This article also appears here.

Bartok Bloch

Happy (almost) 100th birthday, maestro!

Rafael Kubelík and the Chicago Symphony Orchestra made a series of landmark recordings in Orchestra Hall for Mercury Records during our fifth music director’s brief tenure. A complete list of those recordings is below.

BARTÓK Music for Strings, Percussion, and Celesta
April 1951

BLOCH Concerto grosso No. 1
April 1951
George Schick, piano

Dvorak

BRAHMS Symphony No. 1 in C Minor, Op. 68
April 1952

DVOŘÁK Symphony No. 9 in E Minor, Op. 95 (From the New World)
November 1951

HINDEMITH Symphonic Metamorphosis on Themes by Weber
April 1953

MOZART Symphony No. 34 in C Major, K. 338
December 1952

MOZART Symphony No. 38 in D Major, K. 504 (Prague)
December 1952

Mussorgsky

MUSSORGSKY/Ravel Pictures at an Exhibition
April 1951

SCHOENBERG Five Pieces for Orchestra, Op. 16
April 1953

SMETANA Má Vlast
December 1952

TCHAIKOVSKY Symphony No. 4 in F Minor, Op. 36
November 1951

TCHAIKOVSKY Symphony No. 6 in B Minor, Op. 74 (Pathétique)
April 1952

Tchaikovsky
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On its From the Archives series, the Chicago Symphony Orchestra also released several Kubelík-conducted works, all originally recorded for radio broadcast between 1950 and 1991.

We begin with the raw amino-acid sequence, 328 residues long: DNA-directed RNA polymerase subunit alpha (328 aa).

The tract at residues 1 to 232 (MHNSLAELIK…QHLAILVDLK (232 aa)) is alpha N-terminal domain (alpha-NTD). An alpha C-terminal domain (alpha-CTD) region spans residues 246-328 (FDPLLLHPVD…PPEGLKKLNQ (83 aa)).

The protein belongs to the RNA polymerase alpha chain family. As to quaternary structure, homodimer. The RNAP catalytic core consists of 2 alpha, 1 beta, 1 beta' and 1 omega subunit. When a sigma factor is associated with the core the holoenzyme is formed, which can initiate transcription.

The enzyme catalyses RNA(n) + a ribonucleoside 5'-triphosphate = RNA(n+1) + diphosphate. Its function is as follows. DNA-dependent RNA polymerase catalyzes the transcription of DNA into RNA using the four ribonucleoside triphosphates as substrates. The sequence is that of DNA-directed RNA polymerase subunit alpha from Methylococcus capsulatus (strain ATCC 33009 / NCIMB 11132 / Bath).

BARBER Capricorn Concerto for Flute, Oboe, Trumpet, and Strings, Op. 21
December 2 & 5, 1982
Donald Peck, flute
Ray Still, oboe
Adolph Herseth, trumpet

BRITTEN Sinfonia da requiem, Op. 24
November 3 and 4, 1983

A Tribute to Rafael Kubelik

BRUCKNER Symphony No. 6 in A Major
December 9 & 11, 1982

DELLO JOIO Variations, Chaconne, and Finale
December 2 & 5, 1982

DVOŘÁK Husitzká Overture, Op. 67
October 18, 1991

DVOŘÁK Symphony No. 8 in G Major, Op. 88
December 8, 1966

HARRIS Symphony No. 5
December 2 & 5, 1982

KUBELÍK Sequences for Orchestra
November 9, 1980

MARTINŮ Double Concerto for Two String Orchestras, Piano, and Timpani
March 20 & 22, 1980
Mary Sauer, piano
Donald Koss, timpani

MOZART Finale (Allegro) from Horn Concerto No. 3 in E-flat Major, K. 447
September 27, 1950
Philip Farkas, horn

MOZART Masonic Funeral Music, K. 477
March 15, 1980